Tuna fishing moves every year a growing billionaire market, with most of the profit going to multinational companies.
Tuna schools are fished in open waters, under no international laws or control. Planes are sent to patrol them with radars and once the fish is localized, those that GreenPeace named as "Monster Boats" (because of their intensive, industrial fishing methods, such as FADs, trawl lines and grab-all nets) go to catch them. Not even one of the fishes has the chance to escape and survive.
These ways have catastrophic environmental, social and economical consequences for local communities.
The "Mattanza" is an old fishing way, still practiced in Carloforte, in the South of Sardinia, and carried out between May and June, when tunas cross the area.
It has almost disappeared with the taking over of the previously mentioned ways of fishing.
Although the mattanza has been attacked and criticized as a cruel way of fishing, it results to be a sustainable fishing method with a low environmental impact.
This is due to its limited fishing season (about a month, or less, in the whole year), and therefore limited fishing quantities; to the use of small boats, which contain only small stocks of fish; to the low consumption of fuel, since fishing takes place near the coast and only two of the boats of the fleet have engines, while the others are tied with a rope and dragged behind.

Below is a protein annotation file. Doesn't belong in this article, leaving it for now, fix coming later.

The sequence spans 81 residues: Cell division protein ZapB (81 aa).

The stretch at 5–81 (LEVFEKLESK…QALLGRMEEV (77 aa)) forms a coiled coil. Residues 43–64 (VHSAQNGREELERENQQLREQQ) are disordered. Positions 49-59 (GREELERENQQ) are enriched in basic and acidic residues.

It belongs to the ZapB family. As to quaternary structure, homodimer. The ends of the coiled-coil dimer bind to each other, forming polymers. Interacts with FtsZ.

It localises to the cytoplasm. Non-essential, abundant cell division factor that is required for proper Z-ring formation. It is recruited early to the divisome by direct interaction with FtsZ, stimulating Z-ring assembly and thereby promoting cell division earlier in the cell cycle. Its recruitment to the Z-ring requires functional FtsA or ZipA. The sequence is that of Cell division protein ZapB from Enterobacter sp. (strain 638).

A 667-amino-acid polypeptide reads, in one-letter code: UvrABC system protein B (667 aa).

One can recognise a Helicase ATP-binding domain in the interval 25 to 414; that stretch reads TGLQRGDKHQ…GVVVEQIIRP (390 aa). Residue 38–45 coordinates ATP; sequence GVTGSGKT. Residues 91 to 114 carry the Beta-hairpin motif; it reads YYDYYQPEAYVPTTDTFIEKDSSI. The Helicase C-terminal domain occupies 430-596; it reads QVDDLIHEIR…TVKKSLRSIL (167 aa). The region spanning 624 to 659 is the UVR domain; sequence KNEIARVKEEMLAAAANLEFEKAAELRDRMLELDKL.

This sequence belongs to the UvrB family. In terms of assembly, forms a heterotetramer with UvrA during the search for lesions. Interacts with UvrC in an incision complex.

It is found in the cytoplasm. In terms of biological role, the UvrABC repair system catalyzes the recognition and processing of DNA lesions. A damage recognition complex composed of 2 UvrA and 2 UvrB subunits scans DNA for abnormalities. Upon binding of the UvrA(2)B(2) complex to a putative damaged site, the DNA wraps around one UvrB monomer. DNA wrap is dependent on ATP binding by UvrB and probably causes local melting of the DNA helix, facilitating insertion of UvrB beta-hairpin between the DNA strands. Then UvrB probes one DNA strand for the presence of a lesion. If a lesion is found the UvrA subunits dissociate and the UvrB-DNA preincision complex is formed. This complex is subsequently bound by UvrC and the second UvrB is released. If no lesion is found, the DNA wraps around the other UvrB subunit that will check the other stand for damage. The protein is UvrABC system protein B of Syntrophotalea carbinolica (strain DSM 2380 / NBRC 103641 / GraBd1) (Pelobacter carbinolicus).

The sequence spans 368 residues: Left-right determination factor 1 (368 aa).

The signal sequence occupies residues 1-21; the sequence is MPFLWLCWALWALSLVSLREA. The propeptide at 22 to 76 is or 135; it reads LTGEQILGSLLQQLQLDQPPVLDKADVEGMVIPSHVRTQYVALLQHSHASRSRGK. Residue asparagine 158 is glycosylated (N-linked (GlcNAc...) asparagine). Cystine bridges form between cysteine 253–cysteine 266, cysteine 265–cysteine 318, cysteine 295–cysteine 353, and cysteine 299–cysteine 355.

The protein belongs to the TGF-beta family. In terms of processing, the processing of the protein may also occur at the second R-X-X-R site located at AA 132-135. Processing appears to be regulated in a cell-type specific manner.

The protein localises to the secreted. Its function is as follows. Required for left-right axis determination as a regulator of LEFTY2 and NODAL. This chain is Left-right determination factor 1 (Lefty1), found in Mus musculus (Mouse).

The nets are placed by the "tonnarotti" (tuna fishermen) around a month before fishing season and they' re divided into so called "chambers". Divers check the nets daily, and when tunas have passed through these chambers, the "Rais" (the boss) commands to let them into the last one. This is called "death chamber" and it is here that the mattanza takes place.